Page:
Letter: More information on Mayflower Wind plans, please

Posted 9/22/22

Please, may we have from the companies involved in laying the prospective Mayflower project power cable from the windmills to the storage power station, diagrams of the process: the barge that holds …

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Letter: More information on Mayflower Wind plans, please

Posted

Please, may we have from the companies involved in laying the prospective Mayflower project power cable from the windmills to the storage power station, diagrams of the process: the barge that holds the cable, its mechanism to make the trench, the mechanism to place the cable, the mechanism to fill the cable trench. We also need to know does this takes days per mile, hours per mile and when it has been completed, how soon the bottom settles and the giddy fish once more swim about and breed normally. Those affected fish being a tiny percent of the whole Sakonnet River fish and a minute percent when the cable layering barge was over the ocean.

Another diagram of the process going overland through Massachusetts would help as a comparison, with emphasis on the detail of where highways and roads will be dug up and/or houses and gardens.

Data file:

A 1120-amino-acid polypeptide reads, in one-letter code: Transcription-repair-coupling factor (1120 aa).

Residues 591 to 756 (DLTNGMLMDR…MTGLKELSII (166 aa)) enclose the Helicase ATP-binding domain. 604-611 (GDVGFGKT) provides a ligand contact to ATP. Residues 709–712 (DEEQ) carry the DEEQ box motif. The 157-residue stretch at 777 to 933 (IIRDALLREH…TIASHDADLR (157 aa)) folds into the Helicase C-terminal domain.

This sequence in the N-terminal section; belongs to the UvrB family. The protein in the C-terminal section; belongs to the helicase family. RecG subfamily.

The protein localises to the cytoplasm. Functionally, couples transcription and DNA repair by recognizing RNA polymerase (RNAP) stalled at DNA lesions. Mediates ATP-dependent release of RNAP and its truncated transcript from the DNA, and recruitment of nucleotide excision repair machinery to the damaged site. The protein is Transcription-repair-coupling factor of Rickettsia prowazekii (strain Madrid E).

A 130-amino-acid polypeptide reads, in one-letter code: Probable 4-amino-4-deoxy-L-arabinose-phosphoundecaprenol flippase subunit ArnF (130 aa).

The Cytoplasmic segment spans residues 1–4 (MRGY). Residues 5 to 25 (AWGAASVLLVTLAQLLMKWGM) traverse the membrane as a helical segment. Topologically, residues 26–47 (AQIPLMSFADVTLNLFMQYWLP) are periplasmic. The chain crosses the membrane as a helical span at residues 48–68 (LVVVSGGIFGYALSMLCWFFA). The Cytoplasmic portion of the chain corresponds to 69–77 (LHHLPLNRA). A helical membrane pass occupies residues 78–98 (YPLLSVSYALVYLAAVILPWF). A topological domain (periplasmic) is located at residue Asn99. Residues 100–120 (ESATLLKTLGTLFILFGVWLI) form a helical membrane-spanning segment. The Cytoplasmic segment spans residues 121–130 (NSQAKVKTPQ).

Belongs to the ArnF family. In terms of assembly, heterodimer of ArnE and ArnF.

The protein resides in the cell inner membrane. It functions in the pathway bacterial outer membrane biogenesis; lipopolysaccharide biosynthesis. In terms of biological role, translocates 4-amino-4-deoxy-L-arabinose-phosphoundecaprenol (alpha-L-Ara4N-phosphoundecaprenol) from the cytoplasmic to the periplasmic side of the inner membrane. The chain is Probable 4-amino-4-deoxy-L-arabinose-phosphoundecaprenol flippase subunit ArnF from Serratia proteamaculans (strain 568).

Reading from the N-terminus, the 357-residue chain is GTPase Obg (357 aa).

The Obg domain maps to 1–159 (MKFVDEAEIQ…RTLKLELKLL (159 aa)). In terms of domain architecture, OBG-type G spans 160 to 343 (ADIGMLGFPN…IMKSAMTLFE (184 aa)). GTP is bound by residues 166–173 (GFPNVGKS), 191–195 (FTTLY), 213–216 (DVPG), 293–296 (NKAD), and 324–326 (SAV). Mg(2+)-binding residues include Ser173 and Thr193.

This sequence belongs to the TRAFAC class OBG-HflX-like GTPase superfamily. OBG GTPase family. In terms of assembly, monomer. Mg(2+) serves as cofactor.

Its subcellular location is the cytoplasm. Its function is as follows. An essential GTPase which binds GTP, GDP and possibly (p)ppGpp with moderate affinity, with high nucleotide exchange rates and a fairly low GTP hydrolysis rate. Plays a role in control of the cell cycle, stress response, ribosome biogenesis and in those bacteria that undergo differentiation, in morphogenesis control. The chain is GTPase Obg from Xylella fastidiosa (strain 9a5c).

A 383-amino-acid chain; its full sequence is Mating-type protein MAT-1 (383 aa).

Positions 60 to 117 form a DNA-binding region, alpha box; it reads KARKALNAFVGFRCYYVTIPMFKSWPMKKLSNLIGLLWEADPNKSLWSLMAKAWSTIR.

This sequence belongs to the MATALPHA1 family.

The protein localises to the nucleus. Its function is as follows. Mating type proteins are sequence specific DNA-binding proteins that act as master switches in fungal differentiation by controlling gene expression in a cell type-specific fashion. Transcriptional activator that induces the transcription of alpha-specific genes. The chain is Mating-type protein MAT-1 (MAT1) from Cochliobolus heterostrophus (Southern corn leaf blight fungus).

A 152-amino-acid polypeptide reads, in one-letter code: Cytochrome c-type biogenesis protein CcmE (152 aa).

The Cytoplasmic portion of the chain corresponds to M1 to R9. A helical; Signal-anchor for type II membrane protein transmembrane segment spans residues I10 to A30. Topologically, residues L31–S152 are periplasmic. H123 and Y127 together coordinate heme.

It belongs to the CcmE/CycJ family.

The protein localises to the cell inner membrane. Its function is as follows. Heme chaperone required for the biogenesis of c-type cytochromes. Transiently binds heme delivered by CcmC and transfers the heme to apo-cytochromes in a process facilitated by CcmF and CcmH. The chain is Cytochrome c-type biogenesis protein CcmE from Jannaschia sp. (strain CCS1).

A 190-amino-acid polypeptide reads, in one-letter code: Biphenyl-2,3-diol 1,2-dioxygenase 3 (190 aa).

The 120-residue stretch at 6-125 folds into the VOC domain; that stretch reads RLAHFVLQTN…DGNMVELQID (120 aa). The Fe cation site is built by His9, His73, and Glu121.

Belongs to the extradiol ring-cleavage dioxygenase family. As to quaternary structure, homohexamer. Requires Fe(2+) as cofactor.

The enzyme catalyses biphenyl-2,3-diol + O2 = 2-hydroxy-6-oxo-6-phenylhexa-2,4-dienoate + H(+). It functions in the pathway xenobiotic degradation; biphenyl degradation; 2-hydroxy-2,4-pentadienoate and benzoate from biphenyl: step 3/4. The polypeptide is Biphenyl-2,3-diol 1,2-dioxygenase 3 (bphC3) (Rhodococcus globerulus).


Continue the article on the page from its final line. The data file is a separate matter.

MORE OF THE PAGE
From this there are at least 50 to 100 budding next generation engineers, now children and eager to learn, who will be fascinated by learning facts related to the muddying of the waters in this controversy by their parents' and grandparents' generation. Some sensible adult readers will also be interested and a few anglers who are worried about the fact their dock is slowly going under water as the tidal river level slowly and relentlessly rises.

Julie McGeoch

Little Compton

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A lifelong Portsmouth resident, Jim graduated from Portsmouth High School in 1982 and earned a journalism degree from the University of Rhode Island in 1986. He's worked two different stints at East Bay Newspapers, for a total of 18 years with the company so far. When not running all over town bringing you the news from Portsmouth, Jim listens to lots and lots and lots of music, watches obscure silent films from the '20s and usually has three books going at once. He also loves to cook crazy New Orleans dishes for his wife of 25 years, Michelle, and their two sons, Jake and Max.